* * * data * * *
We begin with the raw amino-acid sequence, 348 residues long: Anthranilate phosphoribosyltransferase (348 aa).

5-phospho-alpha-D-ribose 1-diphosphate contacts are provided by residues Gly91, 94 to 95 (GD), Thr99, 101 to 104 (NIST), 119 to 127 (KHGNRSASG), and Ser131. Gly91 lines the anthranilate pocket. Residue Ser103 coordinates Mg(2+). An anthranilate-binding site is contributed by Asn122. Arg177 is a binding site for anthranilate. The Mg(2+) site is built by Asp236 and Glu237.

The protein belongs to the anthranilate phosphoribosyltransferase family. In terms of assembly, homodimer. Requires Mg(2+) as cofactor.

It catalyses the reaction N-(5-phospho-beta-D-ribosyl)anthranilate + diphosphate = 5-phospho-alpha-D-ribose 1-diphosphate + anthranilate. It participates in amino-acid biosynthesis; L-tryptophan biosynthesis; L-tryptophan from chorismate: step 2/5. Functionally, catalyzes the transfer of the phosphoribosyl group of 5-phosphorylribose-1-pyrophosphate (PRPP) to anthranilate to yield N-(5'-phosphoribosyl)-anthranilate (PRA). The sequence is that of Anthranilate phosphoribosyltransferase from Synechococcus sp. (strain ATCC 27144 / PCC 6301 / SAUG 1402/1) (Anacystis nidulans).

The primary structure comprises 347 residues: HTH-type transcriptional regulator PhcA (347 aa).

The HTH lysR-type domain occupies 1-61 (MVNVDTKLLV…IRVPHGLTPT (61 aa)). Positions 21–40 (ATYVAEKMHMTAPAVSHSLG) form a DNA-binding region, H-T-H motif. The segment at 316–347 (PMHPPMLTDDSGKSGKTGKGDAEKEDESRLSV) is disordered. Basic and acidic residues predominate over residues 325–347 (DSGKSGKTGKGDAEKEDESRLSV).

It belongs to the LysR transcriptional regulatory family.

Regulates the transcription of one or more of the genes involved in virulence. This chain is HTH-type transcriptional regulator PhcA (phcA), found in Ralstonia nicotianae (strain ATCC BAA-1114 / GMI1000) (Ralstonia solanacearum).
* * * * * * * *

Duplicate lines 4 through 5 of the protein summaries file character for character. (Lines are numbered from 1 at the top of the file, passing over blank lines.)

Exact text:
It catalyses the reaction N-(5-phospho-beta-D-ribosyl)anthranilate + diphosphate = 5-phospho-alpha-D-ribose 1-diphosphate + anthranilate. It participates in amino-acid biosynthesis; L-tryptophan biosynthesis; L-tryptophan from chorismate: step 2/5. Functionally, catalyzes the transfer of the phosphoribosyl group of 5-phosphorylribose-1-pyrophosphate (PRPP) to anthranilate to yield N-(5'-phosphoribosyl)-anthranilate (PRA). The sequence is that of Anthranilate phosphoribosyltransferase from Synechococcus sp. (strain ATCC 27144 / PCC 6301 / SAUG 1402/1) (Anacystis nidulans).

The primary structure comprises 347 residues: HTH-type transcriptional regulator PhcA (347 aa).